Celebrating Women in Film


Spielberg. Tarantino. Boyle. Nolan. What do some of the biggest household names in cinema have in common? They are all male. It’s a sad fact that even in 2013, women are underrepresented and often underappreciated in the entertainment industry. Distinguished actresses like Meryl Streep and Maggie Smith may have racked up multiple Best Actress Oscars and countless nominations, but women behind the camera are still often denied recognition.

However, the recent success of Zero Dark Thirty and 2009’s The Hurt Locker has garnered Kathryn Bigelow much praise. Although this media attention is largely still eclipsed by that heaped on Bigelow’s ex-husband James Cameron, the 2010 Academy Awards saw Bigelow beat Cameron’s efforts on Avatar to win Best Director for The Hurt Locker.

Bigelow remains the only woman to ever win an Oscar for directing, but last week another woman who has made a remarkable contribution to film was finally formally recognised. Manhattan’s Tribeca Film Festival announced a new $25,000 prize in honour of screenwriter and director Nora Ephron, who sadly passed away last June. Each year the ‘Nora’ will be awarded to a film premiering at the festival, written or directed by a woman. This new award recognises both Ephron’s achievements including rom-com classics When Harry Met Sally, Sleepless in Seattle and You’ve Got Mail, whilst also paving the way for needed increase in the recognition of female talent.

MaxWastlerAlthough the first woman to win the Academy Award for Best Original Screenplay was Muriel Box in 1946 (an accolade she shared with her husband Sydney), only six women have been awarded the prize since. Ephron was nominated three times, for Silkwood (1983), When Harry Met Sally (1989) and Sleepless in Seattle (1993), but missed out each time. It would be an overstatement to suggest this is due to sheer sexism, but the statistics continue to dishearten in an age of supposed ever-increasing gender equality. As those at Tribeca realise, women who write and direct well should be celebrated. The 2007 Best Original Screenplay Oscar was awarded to Diablo Cody, whose debut Juno was blacklisted before being made into the film we know and love by Jason Reitman. Reitman and Cody teamed up again for 2007’s less successful Young Adult. Cody has recently collaborated on the screenplay for Fede Alvarez’ Evil Dead remake, although she is unfairly and unfortunately not credited.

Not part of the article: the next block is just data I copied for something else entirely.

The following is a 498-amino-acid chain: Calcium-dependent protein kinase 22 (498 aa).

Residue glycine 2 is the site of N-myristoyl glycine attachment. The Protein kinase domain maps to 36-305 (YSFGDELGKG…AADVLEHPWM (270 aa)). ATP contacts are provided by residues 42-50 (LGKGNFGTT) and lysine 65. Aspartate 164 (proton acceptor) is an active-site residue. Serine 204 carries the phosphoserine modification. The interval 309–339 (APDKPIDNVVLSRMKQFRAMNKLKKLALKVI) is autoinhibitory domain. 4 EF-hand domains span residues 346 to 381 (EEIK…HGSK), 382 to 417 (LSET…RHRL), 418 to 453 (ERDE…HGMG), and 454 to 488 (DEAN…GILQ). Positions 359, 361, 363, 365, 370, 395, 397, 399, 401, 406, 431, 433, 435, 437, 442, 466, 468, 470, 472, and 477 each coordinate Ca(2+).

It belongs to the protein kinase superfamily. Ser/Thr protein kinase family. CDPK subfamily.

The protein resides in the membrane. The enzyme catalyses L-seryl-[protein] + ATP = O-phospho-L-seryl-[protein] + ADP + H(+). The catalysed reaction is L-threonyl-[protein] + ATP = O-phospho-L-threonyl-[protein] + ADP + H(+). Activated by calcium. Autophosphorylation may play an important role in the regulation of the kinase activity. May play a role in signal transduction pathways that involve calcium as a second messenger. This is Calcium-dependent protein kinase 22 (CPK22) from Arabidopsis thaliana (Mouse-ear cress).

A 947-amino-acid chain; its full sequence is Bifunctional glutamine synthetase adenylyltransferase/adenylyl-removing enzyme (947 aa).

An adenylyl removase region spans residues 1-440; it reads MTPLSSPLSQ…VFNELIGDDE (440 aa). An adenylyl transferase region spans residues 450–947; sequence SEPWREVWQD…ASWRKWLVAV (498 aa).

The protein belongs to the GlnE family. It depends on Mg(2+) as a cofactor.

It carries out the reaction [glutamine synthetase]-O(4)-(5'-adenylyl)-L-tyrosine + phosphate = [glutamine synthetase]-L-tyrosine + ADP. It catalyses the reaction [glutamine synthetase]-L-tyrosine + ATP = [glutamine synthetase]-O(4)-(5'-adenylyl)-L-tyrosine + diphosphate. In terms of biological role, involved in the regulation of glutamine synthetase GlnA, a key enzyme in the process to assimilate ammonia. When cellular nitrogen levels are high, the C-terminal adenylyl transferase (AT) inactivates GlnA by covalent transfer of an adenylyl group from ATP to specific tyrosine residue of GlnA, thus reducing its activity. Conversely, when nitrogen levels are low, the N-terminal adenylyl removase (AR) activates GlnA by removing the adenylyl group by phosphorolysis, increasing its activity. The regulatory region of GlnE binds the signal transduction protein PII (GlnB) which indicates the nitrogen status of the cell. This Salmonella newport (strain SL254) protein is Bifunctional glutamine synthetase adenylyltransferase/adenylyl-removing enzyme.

Not only do talented women working in film and television deserve more recognition, they also deserve acknowledgement of the right kind. HBO’s Girls has proved a successful platform for thrusting creator and star Lena Dunham’s name into the spotlight, but critiques of her nude appearances demonstrate a disappointing media fixation with women’s bodies, rather than their creative talents.

But it’s not all bad news. In 1991 Callie Khouri won the Best Original Screenplay Oscar for Thelma & Louise, a wild tale in which housewife (Geena Davis) and waitress (Susan Sarandon) escape their small lives for the freedom of the open road. The misogyny they encounter along the way provokes a necessary assertiveness which eventually escalates drastically into a worrying conjecture on the potential consequences of oppression. Khouri has also received praise for her current project, abc’s Nashville, which features a strong female lead in Connie Britton’s portrayal of country singer and mother Rayna Jaymes.

For feminists it’s an inconvenient truth that there are fewer women than men working in film and TV. While change is likely to be a slow and frustrating process, critics and awarding bodies should feel a duty to give warranted recognition along the way.

PHOTO/Katherine Elizabeth Snyder, Max Wastler

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